"We want him here," Waters told POLITICO. "If he's talking and giving interviews, we'd like for him to be just as candid with us."

Bankman-Fried has not yet responded to the invitation, Waters said. She is open to letting him appear via video, like he did at this week's New York Times DealBook Summit.

The former FTX CEO has signaled that he would be open to testifying before Congress. Bankman-Fried on Wednesday said at the DealBook conference that he "would not be surprised if I'm up there talking about what happened to our representatives."

Lawmakers' calls for Bankman-Fried to testify in front of Congress are beginning to hit a crescendo with the FTX founder staying in the public eye. In recent days, Bankman-Fried has gone on a media tour of sorts, giving interviews on "Good Morning America" and in publications such as New York magazine.

Waters and the House Financial Services Committee's top Republican, Rep. Patrick McHenry of North Carolina, tweeted Friday that Bankman-Fried should testify at the hearing.

"We'd love to get Sam Bankman-Fried," Rep. Brad Sherman (D-Calif.) said in an interview. "I can't imagine that he would subject himself to the physical enforcement of American law. But we'd probably take him by video if we could get him."

Infowars host Alex Jones files for personal bankruptcy

Politico -


Infowars host Alex Jones filed for personal bankruptcy protection in Texas on Friday as he faces nearly $1.5 billion in court judgments over conspiracy theories he spread about the Sandy Hook school massacre.

Jones filed for Chapter 11 bankruptcy protection in bankruptcy court in Houston. His filing lists $1 billion to $10 billion in liabilities owed to 50 to 99 creditors and $1 million to $10 million in assets.

The bankruptcy filing comes as Jones faces court orders to pay nearly $1.5 billion in damages to relatives of victims of the 2012 Sandy Hook Elementary School shooting for calling the massacre a hoax.

An attorney representing Jones in the bankruptcy case did not immediately return a message seeking comment.



A Connecticut jury in October awarded the families $965 million in compensatory damages, and a judge later tacked on another $473 million in punitive damages. Earlier in the year, a Texas jury awarded the parents of a child killed in the shooting $49 million in damages.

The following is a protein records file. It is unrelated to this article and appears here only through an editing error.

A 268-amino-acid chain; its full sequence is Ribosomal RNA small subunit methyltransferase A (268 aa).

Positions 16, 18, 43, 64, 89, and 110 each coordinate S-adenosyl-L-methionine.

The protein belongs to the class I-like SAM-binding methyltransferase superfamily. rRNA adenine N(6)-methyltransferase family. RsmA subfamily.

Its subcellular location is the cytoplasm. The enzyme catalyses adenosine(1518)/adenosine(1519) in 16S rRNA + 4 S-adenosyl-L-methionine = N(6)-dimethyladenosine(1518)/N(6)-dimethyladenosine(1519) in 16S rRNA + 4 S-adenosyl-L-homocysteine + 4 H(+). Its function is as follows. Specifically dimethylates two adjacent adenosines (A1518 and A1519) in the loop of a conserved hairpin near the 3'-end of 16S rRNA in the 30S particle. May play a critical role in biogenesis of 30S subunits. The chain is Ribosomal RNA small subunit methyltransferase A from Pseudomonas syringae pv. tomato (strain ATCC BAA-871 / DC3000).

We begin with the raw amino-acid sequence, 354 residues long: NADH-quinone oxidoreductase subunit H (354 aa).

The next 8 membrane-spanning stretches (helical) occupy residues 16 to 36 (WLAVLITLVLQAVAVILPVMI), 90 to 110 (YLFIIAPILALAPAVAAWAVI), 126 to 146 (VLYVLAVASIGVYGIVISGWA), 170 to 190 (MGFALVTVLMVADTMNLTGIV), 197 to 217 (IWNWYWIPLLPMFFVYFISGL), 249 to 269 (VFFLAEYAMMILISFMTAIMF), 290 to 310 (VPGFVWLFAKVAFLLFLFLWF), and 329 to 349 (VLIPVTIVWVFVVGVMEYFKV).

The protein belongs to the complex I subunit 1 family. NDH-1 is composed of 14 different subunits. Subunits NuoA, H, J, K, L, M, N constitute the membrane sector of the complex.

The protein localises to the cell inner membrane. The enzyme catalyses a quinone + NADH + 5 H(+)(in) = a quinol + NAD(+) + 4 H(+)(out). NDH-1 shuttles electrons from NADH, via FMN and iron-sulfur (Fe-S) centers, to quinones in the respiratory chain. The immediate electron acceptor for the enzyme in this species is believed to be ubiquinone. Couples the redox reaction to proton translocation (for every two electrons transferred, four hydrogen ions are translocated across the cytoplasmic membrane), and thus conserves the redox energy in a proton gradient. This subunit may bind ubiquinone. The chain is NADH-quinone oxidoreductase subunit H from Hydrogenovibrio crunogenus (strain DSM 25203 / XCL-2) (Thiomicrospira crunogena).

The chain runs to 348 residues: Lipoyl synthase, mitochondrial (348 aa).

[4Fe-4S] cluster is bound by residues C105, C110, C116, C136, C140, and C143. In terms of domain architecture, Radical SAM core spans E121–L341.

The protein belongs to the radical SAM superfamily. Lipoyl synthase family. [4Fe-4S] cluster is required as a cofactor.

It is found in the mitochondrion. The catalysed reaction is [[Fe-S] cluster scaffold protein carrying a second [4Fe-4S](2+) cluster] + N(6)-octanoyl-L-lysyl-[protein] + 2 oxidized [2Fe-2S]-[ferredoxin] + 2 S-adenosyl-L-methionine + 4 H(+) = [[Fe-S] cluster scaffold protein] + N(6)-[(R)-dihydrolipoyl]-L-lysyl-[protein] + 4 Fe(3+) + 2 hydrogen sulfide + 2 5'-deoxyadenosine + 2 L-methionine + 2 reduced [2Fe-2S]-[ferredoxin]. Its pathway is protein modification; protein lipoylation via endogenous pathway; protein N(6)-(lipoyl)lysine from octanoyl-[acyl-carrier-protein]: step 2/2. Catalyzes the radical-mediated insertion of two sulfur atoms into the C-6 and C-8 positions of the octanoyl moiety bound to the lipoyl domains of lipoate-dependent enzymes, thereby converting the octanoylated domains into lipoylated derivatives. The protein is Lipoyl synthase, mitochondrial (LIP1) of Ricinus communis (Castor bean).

In Connecticut, Jones also filed a notice Friday saying his bankruptcy filing halts all proceedings in that case. A judge was scheduled to hear arguments Friday morning in the Connecticut case on a motion by the Sandy Hook families to attach the assets of Jones and his company to secure money for the damages awards.

The families’ motion to secure Jones’ assets also asks the Connecticut judge to bar Jones from transferring or disposing any of his assets without permission of the court.

Jones has laughed at the awards on his Infowars show, saying he has less than $2 million to his name and won’t be able to pay such high amounts. The comments contradicted the testimony of a forensic economist at the Texas trial, who said Jones and his company Free Speech Systems have a combined net worth as high as $270 million. Free Speech Systems is also seeking bankruptcy protection.

In the Texas and Connecticut cases, some relatives of the 20 children and six adults killed in the 2012 school shooting testified that they were threatened and harassed for years by people who believed the lies told on Jones’ show. One parent testified that conspiracy theorists urinated on his 7-year-old son’s grave and threatened to dig up the coffin.

Erica Lafferty, the daughter of slain Sandy Hook principal Dawn Hochsprung, testified that people mailed rape threats to her house.

In documents filed in Free Speech Systems’ bankruptcy case in Texas, a budget for the company for Oct. 29 to Nov. 25 estimated product sales would total $2.5 million, while operating expenses would be about $740,000. Jones’ salary was listed at $20,000 every two weeks.

NY's Out-Migration Lost the GOP the Governor's Mansion

Real Clear Politics -

New York and Florida likely will be the difference for Republican control of the House of Representatives following the 2022 midterms. Strong performance on the top of the ticket by Florida's Ron DeSantis and New York's Lee Zeldin pushed a number of fence-sitting congressional races red.

Gavin Newsom's Next Act

Real Clear Politics -

Fresh off a big reelection victory, the California governor won't run for president, but a world of being a happy, trolling warrior awaits him.

U.S. Aid to Ukraine, Explained

FactCheck -

When asked whether Republicans would “make it more difficult” for Congress to approve Ukrainian aid, Rep. Mike Turner criticized the $40 billion package enacted in May, saying: “We don’t need to pass $40 billion large Democrat bills … to send $8 billion to Ukraine.” Much more than that, however, was allocated for military support.

The aid legislation, which passed with broad bipartisan approval, included about $19 billion for military support, though not all of that will be transferred to Ukraine. For instance, a chunk of it is allocated for replenishing U.S. stocks of weapons that have gone or will go to Ukraine to assist the country in its defense against Russia.

The rest of the $40 billion included humanitarian and economic aid, among other measures. We’ll break down how the funding was allocated.

Turner, who is the ranking GOP member of the House intelligence committee, made his remarks on ABC’s “This Week” on Nov. 27. He went on to say, “What we’re going to do — and it’s been very frustrating, obviously, even to the Ukrainians where they hear these large numbers in the United States as a result of the, you know, burgeoned Democrat bills and the little amount of aid that they receive. We’re going to make certain they get what they need.”